Changing family structures

Developing work-life balance programmes.


Global Workforce

Developing diversity training programmes.
Developing HR initiatives directed to workforce diversity.
Identifying and training expatriate managers for overseas assignments.
Developing equitable pay plans for individuals working in different countries.


Contingent Workforce/workforce flexibility

Developing systems to motivate the temporary workforce and elicit commitment from them
Helping the temporary employees to quickly adapt to the organization to reach their full potential


Changing Nature of Employment Relationship



Offering challenging jobs to employees.
Managing rewards for enhancing employee performance.
Providing opportunities for enhancing skills through training, development, and educational programmes.
Developing programmes for employee commitment.
Understanding value differences across different employee groups and customizing HR programmes.

Agarwala, Tanuja, "Strategic Human Resource Management", Oxford Publication, 2007.


The coming of the 21ST century poses distinctive HRM challenges to business especially those operating across national boundaries as multinational or global enterprise. Competing in global markets entail many factors and centralization of its human resource practices is certainly vital to improve global competitiveness and empower employees for global assignments. To achieve success in global marketplace, the challenge of all businesses regardless of their size is to understand global corporate cultural differences and invest in human resources. There are certain human resource management issues that are particular for the global enterprise. The key issues involve staffing policies selecting and retaining talented employee, training and development whilst encouraging employees to be innovative and creative, culture barriers, and legal frame work. Others issues include understanding the challenges of living and working overseas, performance  appraisals from a  distance,  training  and management development, compensation packages, and labor relations and organized labor laws.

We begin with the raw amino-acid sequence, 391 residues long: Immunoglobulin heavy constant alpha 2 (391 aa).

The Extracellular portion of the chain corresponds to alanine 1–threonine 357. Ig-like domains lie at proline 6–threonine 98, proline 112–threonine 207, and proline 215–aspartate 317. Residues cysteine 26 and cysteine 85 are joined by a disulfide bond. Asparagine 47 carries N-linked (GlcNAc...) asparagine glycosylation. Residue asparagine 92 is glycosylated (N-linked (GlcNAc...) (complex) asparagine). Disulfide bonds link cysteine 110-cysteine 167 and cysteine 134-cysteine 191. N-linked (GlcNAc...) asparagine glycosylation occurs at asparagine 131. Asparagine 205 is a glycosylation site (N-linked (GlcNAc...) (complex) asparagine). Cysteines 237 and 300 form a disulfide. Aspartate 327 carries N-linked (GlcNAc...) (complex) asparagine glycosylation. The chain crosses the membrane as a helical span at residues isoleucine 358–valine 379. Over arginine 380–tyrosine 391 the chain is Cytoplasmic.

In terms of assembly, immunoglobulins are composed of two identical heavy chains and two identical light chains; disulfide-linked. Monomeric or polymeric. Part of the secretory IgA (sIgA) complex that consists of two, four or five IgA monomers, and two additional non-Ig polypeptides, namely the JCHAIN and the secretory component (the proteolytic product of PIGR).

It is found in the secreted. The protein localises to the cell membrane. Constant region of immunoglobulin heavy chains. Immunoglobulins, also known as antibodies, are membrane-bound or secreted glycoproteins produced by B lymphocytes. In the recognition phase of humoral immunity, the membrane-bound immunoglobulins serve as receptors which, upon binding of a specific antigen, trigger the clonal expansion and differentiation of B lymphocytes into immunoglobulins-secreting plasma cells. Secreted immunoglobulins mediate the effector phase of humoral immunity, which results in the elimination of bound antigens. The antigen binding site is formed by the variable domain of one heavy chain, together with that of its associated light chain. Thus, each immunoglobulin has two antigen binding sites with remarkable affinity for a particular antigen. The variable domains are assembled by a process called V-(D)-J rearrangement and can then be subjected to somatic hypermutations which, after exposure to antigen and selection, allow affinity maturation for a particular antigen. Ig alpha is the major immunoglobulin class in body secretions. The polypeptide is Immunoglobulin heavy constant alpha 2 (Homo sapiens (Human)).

The world has undergone a dramatic change over the last few decades, the forces of globalization; technological changes have greatly changed the business environment. Organizations were required to respond in a strategic manner to the changes taking place in order to survive and progress. Strategic Human Resource Management (SHRM) involves a set of internally consistent policies and practices designed and implemented to ensure that a firm's human capital contribute to the achievement of its business objectives. Strategic human resources management is largely about integration and adaptation. Its concern is to ensure that:

1. Human Resources (HR) management is fully integrated with the strategy and the strategic needs of the firm.

2. HR policies cohere both across policy areas and across hierarchies.